HIV in Uganda.

By Bukenya Adam Updated at 2310 EAT on 2 February 2022.

In 2018, an estimated 1.4 million people were living with HIV, and an estimated 23,000 Ugandans died of AIDS-related illnesses.

The epidemic is firmly established in the general population. As of 2018, the estimated HIV prevalence among adults (aged 15 to 49) stood at 5.7%.Women are disproportionately affected, with 8.8% of adult women living with HIV compared to 4.3% of men.

Other groups particularly affected by HIV in Uganda are sex workers, young girls and adolescent women, men who have sex with men, people who inject drugs and people from Uganda’s transient fishing communities.

There has been a gradual increase in the number of people living with HIV accessing treatment. In 2013, Uganda reached a tipping point whereby the number of new infections per year was less than the number of people beginning to receive antiretroviral treatment.

However, as of 2018 around 27% of adults living with HIV and 33% of children living with HIV were still not on treatment. Persistent disparities remain around who is accessing treatment and many people living with HIV experience stigma and discrimination.

Adolescent girls and young women

HIV prevalence is almost four times higher among young women aged 15 to 24 than young men of the same age.

The issues faced by this demographic include gender-based violence (including sexual abuse) and a lack of access to education, health services, social protection and information about how they cope with these inequities and injustices. Indeed, young Ugandan women who have experienced intimate partner violence are 50% more likely to have acquired HIV than women who had not experienced violence.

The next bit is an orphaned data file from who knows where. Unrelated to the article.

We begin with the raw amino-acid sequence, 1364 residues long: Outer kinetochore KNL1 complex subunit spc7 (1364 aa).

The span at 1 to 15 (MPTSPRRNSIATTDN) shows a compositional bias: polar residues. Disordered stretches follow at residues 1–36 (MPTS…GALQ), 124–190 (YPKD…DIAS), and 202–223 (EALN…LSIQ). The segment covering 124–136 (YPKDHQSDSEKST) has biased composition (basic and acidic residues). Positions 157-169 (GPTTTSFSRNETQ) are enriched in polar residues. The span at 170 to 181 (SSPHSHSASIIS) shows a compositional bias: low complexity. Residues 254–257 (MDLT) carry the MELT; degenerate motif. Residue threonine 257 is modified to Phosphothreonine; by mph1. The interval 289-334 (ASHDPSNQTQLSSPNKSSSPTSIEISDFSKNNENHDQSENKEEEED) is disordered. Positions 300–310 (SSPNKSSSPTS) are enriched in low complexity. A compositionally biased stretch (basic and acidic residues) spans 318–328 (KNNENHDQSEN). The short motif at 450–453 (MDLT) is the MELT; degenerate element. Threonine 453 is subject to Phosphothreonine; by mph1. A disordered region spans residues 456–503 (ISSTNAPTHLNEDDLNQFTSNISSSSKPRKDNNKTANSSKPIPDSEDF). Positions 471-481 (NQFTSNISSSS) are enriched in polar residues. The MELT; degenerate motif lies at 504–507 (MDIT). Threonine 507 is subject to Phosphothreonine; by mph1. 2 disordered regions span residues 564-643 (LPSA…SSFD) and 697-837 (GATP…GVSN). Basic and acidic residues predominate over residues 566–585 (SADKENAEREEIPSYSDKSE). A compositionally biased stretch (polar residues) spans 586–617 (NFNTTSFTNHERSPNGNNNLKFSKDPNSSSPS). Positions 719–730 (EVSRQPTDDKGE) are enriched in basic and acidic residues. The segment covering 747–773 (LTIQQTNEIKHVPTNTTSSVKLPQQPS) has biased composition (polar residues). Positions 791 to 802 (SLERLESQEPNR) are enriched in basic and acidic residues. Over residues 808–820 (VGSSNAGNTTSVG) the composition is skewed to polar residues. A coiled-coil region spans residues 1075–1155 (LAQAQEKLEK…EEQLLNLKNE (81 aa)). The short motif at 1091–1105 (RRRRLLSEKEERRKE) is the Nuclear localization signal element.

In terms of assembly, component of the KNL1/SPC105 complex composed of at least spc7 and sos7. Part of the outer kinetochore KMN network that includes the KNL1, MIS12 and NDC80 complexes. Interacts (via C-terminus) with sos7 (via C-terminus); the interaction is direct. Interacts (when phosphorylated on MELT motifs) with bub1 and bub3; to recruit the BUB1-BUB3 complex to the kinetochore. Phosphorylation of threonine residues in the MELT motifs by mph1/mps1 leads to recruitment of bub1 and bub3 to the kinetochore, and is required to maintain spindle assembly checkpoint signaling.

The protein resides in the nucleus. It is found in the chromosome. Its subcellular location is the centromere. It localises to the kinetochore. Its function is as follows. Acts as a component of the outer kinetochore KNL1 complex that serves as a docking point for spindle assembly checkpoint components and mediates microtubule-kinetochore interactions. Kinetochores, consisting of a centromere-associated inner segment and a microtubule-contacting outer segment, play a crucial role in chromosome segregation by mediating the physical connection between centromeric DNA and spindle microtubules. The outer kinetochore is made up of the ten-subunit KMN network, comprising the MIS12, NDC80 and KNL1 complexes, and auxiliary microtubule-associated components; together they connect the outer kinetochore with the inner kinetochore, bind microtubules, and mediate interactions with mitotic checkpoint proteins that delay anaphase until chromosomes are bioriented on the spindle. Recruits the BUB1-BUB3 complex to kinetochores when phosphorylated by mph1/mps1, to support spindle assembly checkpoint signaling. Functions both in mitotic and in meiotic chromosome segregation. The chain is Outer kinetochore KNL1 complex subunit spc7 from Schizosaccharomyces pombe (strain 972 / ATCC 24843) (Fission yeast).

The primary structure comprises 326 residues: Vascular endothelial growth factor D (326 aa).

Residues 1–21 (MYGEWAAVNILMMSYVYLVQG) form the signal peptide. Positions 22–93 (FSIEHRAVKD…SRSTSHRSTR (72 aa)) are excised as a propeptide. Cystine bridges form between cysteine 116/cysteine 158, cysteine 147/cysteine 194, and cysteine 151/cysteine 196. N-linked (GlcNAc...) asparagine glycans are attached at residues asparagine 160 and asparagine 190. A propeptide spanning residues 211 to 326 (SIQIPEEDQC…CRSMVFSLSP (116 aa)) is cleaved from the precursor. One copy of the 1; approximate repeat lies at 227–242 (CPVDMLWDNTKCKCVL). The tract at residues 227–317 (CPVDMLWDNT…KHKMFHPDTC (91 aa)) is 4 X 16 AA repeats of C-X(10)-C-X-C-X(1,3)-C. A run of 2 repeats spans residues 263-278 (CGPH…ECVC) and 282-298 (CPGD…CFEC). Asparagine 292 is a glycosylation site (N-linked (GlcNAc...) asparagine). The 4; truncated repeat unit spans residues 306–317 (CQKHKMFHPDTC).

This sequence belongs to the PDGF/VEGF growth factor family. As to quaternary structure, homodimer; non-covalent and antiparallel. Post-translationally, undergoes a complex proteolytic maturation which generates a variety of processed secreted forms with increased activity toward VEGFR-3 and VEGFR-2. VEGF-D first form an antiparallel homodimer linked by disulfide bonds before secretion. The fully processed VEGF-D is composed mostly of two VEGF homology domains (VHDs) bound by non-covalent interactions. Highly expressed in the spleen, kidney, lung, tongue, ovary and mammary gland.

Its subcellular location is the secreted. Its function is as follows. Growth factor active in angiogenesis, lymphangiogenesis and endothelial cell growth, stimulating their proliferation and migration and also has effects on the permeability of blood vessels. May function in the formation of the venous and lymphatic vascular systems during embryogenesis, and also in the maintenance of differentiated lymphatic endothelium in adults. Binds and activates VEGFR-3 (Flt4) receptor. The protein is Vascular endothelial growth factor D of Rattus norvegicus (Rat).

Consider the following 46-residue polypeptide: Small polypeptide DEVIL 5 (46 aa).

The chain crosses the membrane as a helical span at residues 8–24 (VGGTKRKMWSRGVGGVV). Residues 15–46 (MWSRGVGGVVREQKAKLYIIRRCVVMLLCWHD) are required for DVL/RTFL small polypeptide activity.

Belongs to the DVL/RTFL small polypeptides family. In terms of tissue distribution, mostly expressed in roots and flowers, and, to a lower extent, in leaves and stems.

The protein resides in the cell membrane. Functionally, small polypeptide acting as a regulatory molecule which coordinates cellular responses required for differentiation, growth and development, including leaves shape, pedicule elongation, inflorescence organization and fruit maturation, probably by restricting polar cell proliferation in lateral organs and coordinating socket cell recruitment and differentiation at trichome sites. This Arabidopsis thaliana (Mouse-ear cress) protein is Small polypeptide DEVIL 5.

The lack of sexual education is telling. In 2014, only 38.5% of young women and men aged 15-24 could correctly identify ways of preventing the sexual transmission of HIV and rejected major misconceptions about HIV transmission.

Sex workers

HIV prevalence among sex workers was estimated at 37% in 2015/16.

It is estimated that sex workers and their clients accounted for 18% of new HIV infections in Uganda in 2015/16.

A 2015 evidence review found between 33% and 55% of sex workers in Uganda reported inconsistent condom use in the past month, driven by the fact that clients will often pay more for sex without a condom.

“…you could be in a bad situation yet you are sick and on medication. At the same time you may not have anything to eat… you look for a man who can help you. Then that man will give you conditions… if you are going to have sex with him with a condom he will give you Uganda Shillings (UGX) 2,000/ =, then he says that if it is without a condom he will give you 20,000/=. Because you can’t help yourself, there is no way you can leave UGX 20,000/= and go for UGX 2,000/=”

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